Case Study: Vicarious Tort Liability for Emotional Distress

This case study illustrates when businesses have to pay for damages caused by employees. Follow this vicarious tort liability claim for emotional distress.

Vicarious liability means that one person or entity is legally responsible for the actions of another person or entity due to a legally relevant relationship.

In this case, an amusement park bears the responsibility for emotional harm to customers caused by a negligent employee.

Our case study follows Mary, a fictional amusement park patron who is harmed by the actions of a reckless boat ride operator. This study uses fictional characters based on fact patterns from actual injury cases.

We’ll cover how the victims were harmed, liability for the victims’ damages, and the final injury claim settlement. We close with a list of important points about vicarious tort liability.

Float Ride Turned Dangerous

On a beautiful summer day, Mary and her 8-month-old daughter went to an amusement park known for its whimsical characters.

While there, they decided to ride boat attraction, seating approximately 25 patrons with one employee driving the boat. This boat was free-floating, meaning that it was not on a track.

The employee began horsing around, telling the patrons that he could “rock” the boat back and forth to make a more frightening adventure. The ride was not supposed to be scary and was meant to be a peaceful float across the water.

The more the employee rocked the boat, the more the riders protested; however, this did not stop his behavior. Because it was not on a track, the boat capsized, dumping all 25 patrons and the driver into the 10-foot-deep “river.”

None of the patrons were wearing life vests. Mary found herself and her 8-month-old baby fully submerged under the water, unable to get air. Mary was able to hold onto her baby as she swam to safety; however, both were distraught.

Damages to Mother and Child

While Mary did not have any physical injuries from the boat accident, her emotional injuries were immediate and distressing.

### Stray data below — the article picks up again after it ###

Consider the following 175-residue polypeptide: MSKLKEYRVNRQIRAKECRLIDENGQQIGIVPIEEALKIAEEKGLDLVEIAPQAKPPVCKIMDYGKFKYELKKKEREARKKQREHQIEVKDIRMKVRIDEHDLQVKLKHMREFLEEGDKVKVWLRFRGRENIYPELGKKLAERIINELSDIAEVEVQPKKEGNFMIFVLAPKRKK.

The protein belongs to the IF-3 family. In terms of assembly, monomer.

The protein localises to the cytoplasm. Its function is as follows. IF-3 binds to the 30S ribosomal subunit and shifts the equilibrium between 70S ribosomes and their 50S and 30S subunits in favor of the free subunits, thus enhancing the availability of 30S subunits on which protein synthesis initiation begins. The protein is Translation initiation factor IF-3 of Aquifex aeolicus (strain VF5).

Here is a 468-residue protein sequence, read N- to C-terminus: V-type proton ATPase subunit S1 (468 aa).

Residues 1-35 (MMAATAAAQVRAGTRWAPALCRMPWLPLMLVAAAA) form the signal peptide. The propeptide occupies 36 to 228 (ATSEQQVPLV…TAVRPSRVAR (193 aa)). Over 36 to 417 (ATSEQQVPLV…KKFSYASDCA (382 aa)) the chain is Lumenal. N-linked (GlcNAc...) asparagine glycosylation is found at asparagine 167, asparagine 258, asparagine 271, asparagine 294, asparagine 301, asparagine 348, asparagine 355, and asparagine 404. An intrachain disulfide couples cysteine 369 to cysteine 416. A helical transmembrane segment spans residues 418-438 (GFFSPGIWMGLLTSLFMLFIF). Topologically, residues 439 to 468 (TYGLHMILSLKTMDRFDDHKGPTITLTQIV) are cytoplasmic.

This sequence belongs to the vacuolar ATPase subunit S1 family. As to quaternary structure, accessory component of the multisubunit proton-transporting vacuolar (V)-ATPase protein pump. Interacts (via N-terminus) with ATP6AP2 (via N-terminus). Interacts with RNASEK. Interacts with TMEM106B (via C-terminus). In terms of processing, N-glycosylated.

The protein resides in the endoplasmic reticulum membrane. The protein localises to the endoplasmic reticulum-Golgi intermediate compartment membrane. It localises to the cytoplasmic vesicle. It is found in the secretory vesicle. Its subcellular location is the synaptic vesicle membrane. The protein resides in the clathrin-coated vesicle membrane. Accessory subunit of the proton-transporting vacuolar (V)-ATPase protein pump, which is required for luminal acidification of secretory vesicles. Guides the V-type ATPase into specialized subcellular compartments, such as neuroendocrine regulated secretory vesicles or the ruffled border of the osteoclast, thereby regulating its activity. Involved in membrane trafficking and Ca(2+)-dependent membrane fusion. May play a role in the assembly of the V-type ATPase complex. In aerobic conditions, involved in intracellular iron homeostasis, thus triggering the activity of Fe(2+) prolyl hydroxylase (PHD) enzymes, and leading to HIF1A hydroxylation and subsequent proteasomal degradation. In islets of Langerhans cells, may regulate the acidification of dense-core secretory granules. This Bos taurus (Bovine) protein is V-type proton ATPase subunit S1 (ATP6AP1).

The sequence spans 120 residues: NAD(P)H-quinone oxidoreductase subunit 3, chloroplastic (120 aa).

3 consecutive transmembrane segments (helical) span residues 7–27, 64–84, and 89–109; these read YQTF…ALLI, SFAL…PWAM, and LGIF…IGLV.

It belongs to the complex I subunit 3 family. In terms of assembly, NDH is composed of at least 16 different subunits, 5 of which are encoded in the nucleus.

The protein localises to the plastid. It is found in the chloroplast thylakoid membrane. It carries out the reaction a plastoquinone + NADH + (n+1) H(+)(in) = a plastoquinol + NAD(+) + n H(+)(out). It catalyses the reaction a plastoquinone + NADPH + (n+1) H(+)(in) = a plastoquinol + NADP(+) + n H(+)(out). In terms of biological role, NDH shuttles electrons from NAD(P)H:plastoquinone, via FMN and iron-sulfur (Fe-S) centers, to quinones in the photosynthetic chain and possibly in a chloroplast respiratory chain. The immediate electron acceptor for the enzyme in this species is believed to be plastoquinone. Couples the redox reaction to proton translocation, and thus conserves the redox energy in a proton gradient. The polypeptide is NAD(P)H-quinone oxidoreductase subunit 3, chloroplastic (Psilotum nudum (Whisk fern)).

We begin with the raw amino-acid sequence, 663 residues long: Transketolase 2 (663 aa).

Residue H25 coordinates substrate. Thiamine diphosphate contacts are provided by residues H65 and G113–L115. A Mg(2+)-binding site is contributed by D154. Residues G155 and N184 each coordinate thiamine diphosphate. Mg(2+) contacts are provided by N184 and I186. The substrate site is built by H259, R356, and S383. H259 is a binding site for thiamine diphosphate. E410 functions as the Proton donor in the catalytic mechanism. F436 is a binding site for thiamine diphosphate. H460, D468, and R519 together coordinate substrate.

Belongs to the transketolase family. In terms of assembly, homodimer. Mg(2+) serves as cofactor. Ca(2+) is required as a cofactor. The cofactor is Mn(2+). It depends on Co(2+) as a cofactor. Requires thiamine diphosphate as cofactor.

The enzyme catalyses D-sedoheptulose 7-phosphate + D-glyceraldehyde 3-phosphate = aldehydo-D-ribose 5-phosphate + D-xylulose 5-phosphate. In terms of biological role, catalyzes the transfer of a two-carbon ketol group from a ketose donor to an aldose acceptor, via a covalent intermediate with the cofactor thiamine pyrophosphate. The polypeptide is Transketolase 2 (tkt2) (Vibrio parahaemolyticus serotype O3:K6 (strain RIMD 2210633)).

Because she was holding her helpless infant when she was abruptly plunged into the cold, deep water, Mary had the real and present fear that she would not be able to swim to safety and hold onto her baby.

Mary had nightmares and daytime anxiety attacks. Referred by her doctor, Mary had six months of mental health treatment to overcome her fears and distress.

After the accident, Mary’s baby woke up screaming every night for the next three months. Before the boat accident, she had been a happy baby who was sleeping through the night.

By the end of the year, both mother and baby had recovered from their ordeal.

Liability for the Amusement Park Accident

The boat driver is liable for negligence because his behavior far exceeded the bounds of what is expected of an amusement park employee.

In a lawsuit, the likely causes of action against the boat driver would be intentional infliction of emotional distress, negligent infliction of emotional distress, and general negligence.

The amusement park is also on the hook for the negligence of the employee. Under a legal term called respondeat superior, an employer is responsible for the acts of an employee when the action occurs within the scope of the worker’s job.

The amusement park not only has vicarious tort liability for the acts of its employee, but the park is also liable based on negligent hiring and negligent supervision.

In other words, the amusement park is liable because if the boat driver had been better trained and supervised, he would never have engaged in such an idiotic act.

Final Compensation and Settlement

Mary was contacted soon after the accident by representatives of the amusement park. They let her know the boat operator had been fired. They also offered to discuss a settlement when she was ready.

Most emotional distress claims don’t get far if the victim has no physical injuries. In this case, the amusement park management recognized that a “gentle” boat ride turning into a near-drowning was a public relations nightmare.

Six months later, Mary was willing to discuss settlement. The amusement park representative offered $50,000 to Mary, $25,000 to the baby, and free amusement park tickets for one year.

Mary did not want to hire an attorney. She wanted to put the incident behind her and get on with her life. Since she and her baby suffered no lasting effects, she settled the case for the amounts offered.

The amusement park also covered the cost of setting up an interest-bearing trust account for the baby’s compensation and having the child’s settlement approved by the court. The funds, with interest, would be available to the child when she reached the age of 18.

Important Points About Vicarious Liability

  • If you get hurt on business property, file an incident report as soon as possible with the management office responsible for that property.
  • Employers can be liable for injuries caused by employees outside of the business’s property, such as accidents caused by drivers in a company vehicle.
  • Injury claims against government workers have unique filing requirements.
  • Personal injury settlements for children typically require court approval.
  • Claims based on emotional distress without physical injuries are hard to win.
  • Severe injury claims should be handled by an attorney to get the best results for the victim.

 

How Much is Your Injury Claim Worth?

Find out now with a FREE case review from an attorney…

  • Your Accident
  • Your Claim
  • Contact Info
  • Your Evaluation